Trump Campaign’s LA Home is Disputed Cambodian Center

U.S. presidential nominee Donald Trump, whose hard-line immigration policies have won him a loyal following in some circles, has found an apparent ally in a Cambodian community in southern California.

Mr. Trump opened his Los Angeles campaign headquarters on Sunday with a traditional Cambodian “blessing dance” at a building that also houses the United Cambodian Community Center in Long Beach, California, according to U.S. website Breitbart News.

During an event complete with Apsara dancers and traditional Khmer music in an area known as “Cambodia Town,” the conservative website said Mr. Trump received a “warm, diverse” welcome.

Several members of the United Cambodian Community (UCC), however, said they were shocked upon seeing the news, posting on Facebook that they did not want to be associated with the Republican candidate and former reality television star.

“Sad for the Donald,” wrote Sayon Syprasoeuth, listed as the group’s program coordinator for living arts. “U C C, where I work does N O T support this poor soul that thinks he can lead this great nation.”

The confusion appears to stem from two similarly named entities, the United Cambodian Community Center and the United Cambodian Community of Long Beach. The community center—and the building that now also houses Mr. Trump’s campaign headquarters—are owned by a man named Gary Fultheim.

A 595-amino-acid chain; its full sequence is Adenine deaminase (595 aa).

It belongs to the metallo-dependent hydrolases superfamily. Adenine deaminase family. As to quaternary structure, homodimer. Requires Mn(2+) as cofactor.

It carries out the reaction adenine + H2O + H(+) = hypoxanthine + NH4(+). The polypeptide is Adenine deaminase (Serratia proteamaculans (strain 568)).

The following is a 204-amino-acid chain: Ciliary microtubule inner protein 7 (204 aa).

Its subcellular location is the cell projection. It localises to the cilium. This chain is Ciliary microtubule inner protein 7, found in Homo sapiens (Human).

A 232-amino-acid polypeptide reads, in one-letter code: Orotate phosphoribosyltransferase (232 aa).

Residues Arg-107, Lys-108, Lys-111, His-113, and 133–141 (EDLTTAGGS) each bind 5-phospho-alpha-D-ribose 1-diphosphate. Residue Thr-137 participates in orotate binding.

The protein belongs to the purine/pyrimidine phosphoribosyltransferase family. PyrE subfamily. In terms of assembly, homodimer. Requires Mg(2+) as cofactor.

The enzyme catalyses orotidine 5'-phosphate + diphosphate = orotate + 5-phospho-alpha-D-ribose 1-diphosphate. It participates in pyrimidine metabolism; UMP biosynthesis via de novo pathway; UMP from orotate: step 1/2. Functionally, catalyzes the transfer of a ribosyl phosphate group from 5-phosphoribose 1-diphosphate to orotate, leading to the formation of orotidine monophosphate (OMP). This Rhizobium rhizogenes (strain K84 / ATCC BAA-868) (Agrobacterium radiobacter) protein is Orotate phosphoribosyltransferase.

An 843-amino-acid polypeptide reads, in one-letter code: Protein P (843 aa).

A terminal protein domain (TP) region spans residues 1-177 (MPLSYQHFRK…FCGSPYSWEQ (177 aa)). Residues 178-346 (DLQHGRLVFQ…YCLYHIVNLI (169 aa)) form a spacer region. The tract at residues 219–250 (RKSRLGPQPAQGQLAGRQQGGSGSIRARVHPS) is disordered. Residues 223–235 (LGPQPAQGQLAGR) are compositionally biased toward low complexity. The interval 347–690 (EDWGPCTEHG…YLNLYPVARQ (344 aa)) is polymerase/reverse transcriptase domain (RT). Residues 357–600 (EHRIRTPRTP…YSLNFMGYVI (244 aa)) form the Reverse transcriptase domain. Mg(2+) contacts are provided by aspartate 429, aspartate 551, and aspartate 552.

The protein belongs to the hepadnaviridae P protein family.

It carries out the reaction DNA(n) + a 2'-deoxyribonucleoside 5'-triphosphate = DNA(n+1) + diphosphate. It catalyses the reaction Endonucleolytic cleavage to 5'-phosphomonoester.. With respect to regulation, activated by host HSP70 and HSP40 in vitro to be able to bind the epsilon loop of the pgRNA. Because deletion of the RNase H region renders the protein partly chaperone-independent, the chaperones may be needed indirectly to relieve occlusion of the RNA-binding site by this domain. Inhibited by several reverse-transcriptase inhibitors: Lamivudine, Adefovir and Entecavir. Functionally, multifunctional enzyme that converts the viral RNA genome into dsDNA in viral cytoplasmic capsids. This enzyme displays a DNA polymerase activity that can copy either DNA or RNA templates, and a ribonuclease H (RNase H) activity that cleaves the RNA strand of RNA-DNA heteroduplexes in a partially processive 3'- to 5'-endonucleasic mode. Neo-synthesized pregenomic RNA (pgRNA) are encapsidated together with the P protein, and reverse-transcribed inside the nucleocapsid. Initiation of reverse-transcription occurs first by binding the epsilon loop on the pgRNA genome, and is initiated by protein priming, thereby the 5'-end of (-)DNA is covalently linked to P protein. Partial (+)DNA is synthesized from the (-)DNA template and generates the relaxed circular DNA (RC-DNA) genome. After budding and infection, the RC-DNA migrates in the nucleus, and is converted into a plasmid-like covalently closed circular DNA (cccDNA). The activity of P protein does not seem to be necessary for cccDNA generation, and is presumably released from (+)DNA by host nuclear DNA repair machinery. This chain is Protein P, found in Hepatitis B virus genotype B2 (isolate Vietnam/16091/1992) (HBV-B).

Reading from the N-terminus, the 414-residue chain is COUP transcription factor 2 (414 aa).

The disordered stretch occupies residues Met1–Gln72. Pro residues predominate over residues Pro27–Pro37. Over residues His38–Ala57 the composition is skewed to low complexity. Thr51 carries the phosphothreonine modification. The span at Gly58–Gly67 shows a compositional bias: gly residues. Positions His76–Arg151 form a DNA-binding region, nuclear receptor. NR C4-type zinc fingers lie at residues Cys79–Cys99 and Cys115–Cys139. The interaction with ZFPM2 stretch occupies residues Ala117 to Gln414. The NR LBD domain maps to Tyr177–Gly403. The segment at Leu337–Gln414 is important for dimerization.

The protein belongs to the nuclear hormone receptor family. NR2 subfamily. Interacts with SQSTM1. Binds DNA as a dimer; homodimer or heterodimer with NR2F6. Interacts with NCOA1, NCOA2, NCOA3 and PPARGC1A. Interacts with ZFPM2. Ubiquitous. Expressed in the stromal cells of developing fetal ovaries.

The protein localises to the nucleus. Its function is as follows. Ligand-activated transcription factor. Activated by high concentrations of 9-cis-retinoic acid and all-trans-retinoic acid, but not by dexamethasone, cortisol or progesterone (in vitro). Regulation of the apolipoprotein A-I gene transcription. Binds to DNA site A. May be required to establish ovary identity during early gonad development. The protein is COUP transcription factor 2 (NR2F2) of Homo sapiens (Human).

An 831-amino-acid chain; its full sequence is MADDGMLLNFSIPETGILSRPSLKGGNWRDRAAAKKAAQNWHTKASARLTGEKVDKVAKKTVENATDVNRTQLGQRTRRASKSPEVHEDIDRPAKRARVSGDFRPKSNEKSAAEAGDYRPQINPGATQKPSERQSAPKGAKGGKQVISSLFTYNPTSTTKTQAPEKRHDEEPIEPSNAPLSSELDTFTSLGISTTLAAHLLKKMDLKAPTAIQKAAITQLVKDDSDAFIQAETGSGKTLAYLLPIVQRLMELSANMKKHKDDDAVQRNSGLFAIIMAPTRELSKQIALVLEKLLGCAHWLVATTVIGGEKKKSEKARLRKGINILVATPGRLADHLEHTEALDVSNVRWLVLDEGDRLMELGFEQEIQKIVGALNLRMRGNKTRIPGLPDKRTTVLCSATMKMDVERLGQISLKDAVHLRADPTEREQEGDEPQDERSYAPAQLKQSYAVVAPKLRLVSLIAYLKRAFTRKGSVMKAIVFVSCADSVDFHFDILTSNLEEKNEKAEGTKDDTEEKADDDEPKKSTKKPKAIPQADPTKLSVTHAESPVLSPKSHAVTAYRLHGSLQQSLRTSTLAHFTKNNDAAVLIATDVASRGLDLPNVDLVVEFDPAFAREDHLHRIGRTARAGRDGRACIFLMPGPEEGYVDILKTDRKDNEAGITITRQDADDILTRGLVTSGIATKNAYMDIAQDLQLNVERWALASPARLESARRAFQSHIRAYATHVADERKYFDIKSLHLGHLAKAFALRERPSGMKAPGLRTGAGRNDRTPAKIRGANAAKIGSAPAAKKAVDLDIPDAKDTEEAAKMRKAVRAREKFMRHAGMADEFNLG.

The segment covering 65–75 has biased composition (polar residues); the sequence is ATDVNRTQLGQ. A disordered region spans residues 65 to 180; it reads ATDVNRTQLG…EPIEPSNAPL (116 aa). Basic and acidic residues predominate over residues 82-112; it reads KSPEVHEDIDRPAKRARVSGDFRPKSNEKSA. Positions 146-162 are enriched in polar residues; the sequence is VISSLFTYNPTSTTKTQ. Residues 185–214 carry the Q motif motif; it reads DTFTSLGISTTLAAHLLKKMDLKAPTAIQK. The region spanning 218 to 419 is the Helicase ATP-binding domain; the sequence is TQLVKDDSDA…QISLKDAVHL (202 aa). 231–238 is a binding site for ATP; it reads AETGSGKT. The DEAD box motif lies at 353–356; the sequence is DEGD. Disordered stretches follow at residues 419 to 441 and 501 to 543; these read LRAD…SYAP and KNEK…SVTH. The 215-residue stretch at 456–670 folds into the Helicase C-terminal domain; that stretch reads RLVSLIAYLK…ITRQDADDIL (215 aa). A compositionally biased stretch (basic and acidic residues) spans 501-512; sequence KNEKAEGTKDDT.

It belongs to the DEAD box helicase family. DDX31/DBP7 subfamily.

Mr. Fultheim has left a trail of internet commentary attacking opposition leader Sam Rainsy, accusing him of “communist ideology” for supporting a hotel workers’ strike in a letter to the The Phnom Penh Post in 2004, while his Facebook profile expresses his “great honor” at meeting Prime Minister Hun Sen last year.

The Long Beach community, meanwhile, is a nonprofit organization founded in 1977 to help the resettlement of Cambodian ref­ugees, its website says. It currently runs health, youth and art engagement programs.

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